Part Two: Woodland Caribou
Part Two: Woodland Caribou
Almost 7 months later, and it was finally time to depart for Red Lake. Word of warning: the drive from the GTA to Woodland Caribou is a LONG one. A straight shot from East York would have been approximately 20 hours, but with breaks for gas, food, and driver changes, we completed the drive in 24 hours – not an easy feat. Harlan messaged me on our way up to inform us that we could fly into the park a day early due to a group cancellation. We jumped at the opportunity, as even though we were feeling pretty road-weary from the drive, we were even more anxious to get the trip underway. We met up with Harlan at Red Lake Outfitters shortly after sunrise, and he was kind enough to offer up his bush lot just outside of town for us to camp at for a few hours of sleep before our flight out that afternoon.
Day 1. The flight into the park was nothing short of spectacular. The float plane experience was a first for all of us, and seeing the waters and forests we’d paddle and portage over the next 12 days was simply incredible. Large swaths of burn were coming into view as we neared our destination and we had an aerial perspective of the huge role that fire plays in the Boreal. Lightning strikes often cause massive stretches of burn in these forests; the most recent in Woodland Caribou coming the summer prior to our visit. Our plane ( the legendary de Havilland DHC-2 Beaver) began a hard turn to the West and began to descend – we were preparing to land on Larus Lake, which would be the kick-off point for our WCPP journey.
We were dropped off almost right on shore at a sandy beach in the lake’s east end. Crispy would be paddling a solo canoe for this trip, so he arrived by himself in the first plane. Fulton and I flew in the second, with Nick and Dan in the final plane. Regulations permit only 1 canoe tie-up per plane, so keep this in mind if you’re planning a similar group trip. Immediately we were treated to a scattering of massive wolf tracks in the sand….a definite eye-opener that our adventure had begun and that we were finally deep in the North Country. After a celebratory beer on the beach, we decided to push off south towards a portage where the Bloodvein River enters Larus Lake. Beginning at Lake Winnipeg, the Bloodvein is a Canadian Heritage River and is on Canada’s tentative list of potential World Heritage Sites. This wasn’t the direction of where we’d be camping that night, however. One of our must-haves on the trip was seeing some of the many Indigenous pictographs that are scattered along the rock faces of the Bloodvein and we were advised of some just south of where the river empties into Larus at a series of falls. Nick, Fulton and I made quick work of the 750m portage through the regenerating burn, while Crispy and Dan remained at the falls to focus their efforts on losing some monster pike. The side-trip was absolutely worth the effort as the pictographs didn’t disappoint. We were slightly confused by some of their placements, though. Due to their situation in between the water and the top of the sheer rock face, the only plausible explanation would have been for their artist to have been standing on someone’s shoulders while in a canoe. There was also what looked like a stencilling of a two-thumb/six-fingered hand (probably two hands placed on top of each other). The near-impossible placement of the drawings and the mutant hand had us a little creeped out, so we took our pictures and made our way back.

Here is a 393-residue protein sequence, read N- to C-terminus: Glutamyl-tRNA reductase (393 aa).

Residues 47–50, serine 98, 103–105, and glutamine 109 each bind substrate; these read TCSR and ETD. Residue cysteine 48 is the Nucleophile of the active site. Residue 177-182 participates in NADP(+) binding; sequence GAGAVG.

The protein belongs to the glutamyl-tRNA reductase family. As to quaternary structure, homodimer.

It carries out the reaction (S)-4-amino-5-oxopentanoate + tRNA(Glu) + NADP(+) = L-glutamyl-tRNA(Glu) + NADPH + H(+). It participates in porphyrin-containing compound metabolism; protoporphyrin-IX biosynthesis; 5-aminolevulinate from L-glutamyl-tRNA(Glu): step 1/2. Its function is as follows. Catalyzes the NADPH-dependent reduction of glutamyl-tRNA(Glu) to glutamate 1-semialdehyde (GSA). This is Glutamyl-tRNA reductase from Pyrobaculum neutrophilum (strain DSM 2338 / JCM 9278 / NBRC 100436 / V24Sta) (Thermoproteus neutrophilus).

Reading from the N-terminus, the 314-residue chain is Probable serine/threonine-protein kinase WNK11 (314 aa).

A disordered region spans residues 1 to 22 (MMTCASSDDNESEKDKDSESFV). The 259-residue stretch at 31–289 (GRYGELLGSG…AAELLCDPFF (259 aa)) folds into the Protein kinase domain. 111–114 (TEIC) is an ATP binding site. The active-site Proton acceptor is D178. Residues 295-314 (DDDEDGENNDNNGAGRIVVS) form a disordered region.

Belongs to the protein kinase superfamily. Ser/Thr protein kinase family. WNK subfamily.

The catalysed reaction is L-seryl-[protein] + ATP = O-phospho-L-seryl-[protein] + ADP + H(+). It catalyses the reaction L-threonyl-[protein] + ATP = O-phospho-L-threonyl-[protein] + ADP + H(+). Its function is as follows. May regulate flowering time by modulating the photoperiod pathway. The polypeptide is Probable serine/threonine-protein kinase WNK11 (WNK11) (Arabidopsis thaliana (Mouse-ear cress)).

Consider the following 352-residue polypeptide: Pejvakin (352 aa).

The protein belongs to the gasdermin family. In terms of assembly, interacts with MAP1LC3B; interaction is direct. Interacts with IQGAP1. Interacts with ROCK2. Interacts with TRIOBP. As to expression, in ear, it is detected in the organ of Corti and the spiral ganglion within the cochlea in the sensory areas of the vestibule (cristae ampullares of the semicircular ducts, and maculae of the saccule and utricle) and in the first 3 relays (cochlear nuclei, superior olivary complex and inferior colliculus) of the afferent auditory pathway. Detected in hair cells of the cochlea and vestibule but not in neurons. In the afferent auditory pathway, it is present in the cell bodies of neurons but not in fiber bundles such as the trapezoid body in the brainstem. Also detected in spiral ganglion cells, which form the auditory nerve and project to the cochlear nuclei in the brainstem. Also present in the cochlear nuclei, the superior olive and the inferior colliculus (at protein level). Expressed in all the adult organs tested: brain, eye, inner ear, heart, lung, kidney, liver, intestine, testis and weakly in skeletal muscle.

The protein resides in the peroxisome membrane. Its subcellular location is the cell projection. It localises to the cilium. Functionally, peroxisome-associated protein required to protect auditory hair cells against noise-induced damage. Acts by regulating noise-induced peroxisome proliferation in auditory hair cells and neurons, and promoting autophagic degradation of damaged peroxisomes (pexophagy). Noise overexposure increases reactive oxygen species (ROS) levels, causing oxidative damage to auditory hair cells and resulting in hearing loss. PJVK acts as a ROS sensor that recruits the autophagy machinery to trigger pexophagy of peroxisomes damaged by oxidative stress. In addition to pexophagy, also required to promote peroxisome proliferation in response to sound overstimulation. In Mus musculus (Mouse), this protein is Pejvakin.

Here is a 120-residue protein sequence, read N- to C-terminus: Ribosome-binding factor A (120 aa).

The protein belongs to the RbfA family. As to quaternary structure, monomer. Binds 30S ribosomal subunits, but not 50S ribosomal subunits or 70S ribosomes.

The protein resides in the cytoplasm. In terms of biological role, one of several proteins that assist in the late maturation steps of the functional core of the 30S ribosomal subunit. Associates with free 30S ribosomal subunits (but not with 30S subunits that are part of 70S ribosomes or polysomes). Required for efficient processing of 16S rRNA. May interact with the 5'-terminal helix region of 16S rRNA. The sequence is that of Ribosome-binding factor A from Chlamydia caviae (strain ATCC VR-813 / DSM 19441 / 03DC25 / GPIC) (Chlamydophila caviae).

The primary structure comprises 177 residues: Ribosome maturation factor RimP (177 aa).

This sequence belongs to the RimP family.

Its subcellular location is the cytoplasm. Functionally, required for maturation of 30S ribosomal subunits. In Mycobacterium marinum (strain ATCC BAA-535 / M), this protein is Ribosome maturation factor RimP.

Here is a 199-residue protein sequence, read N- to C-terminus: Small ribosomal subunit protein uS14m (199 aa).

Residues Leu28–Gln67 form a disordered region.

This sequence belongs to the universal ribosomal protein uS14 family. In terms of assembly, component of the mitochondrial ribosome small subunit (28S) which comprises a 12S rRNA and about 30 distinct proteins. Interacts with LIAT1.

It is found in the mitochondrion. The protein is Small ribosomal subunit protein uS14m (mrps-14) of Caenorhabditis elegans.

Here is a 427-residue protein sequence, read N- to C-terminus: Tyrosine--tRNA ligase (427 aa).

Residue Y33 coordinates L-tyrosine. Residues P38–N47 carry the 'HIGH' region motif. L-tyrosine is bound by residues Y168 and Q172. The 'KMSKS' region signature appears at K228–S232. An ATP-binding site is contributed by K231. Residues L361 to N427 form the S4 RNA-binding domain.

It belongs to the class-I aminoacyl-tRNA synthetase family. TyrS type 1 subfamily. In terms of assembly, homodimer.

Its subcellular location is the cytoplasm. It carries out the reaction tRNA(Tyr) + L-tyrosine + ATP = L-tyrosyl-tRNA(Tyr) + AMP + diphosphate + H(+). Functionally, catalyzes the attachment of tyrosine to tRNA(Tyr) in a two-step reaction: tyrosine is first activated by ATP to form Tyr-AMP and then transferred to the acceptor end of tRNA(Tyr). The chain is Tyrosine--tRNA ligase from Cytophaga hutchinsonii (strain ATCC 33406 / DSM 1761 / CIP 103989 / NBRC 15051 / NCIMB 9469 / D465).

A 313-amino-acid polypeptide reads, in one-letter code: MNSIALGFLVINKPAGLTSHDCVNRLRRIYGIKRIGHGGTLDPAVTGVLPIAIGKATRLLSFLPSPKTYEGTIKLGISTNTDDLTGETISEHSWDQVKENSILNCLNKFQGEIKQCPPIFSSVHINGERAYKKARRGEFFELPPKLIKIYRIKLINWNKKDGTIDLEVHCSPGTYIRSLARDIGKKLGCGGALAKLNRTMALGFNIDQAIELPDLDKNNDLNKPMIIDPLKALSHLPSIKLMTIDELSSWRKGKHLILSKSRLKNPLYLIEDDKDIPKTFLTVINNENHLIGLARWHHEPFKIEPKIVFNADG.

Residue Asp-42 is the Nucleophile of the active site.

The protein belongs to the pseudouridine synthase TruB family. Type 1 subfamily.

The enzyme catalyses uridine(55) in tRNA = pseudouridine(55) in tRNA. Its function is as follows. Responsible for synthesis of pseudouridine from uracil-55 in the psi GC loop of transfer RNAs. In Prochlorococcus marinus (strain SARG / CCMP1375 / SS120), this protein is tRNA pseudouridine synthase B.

Travelling back across the portage and paddling to what would be our first campsite, we were all fairly relieved that our stay on Larus would be the extent our time spent in burn areas. It’s impressive to see the lush regrowth pushing up against the scorched, sparse forest and witness how quickly the land recovers from fire. The novelty wears off quickly, though, and we were all ready to experience the rest of what the Boreal landscape had to offer. It was sundown by the time we found our campsite that night. We were all exhausted after virtually no sleep over the past few days and we were in our shelters not long after dinner; Nick and I in solo tents, with the rest of the group in hammock set-ups.
To be continued….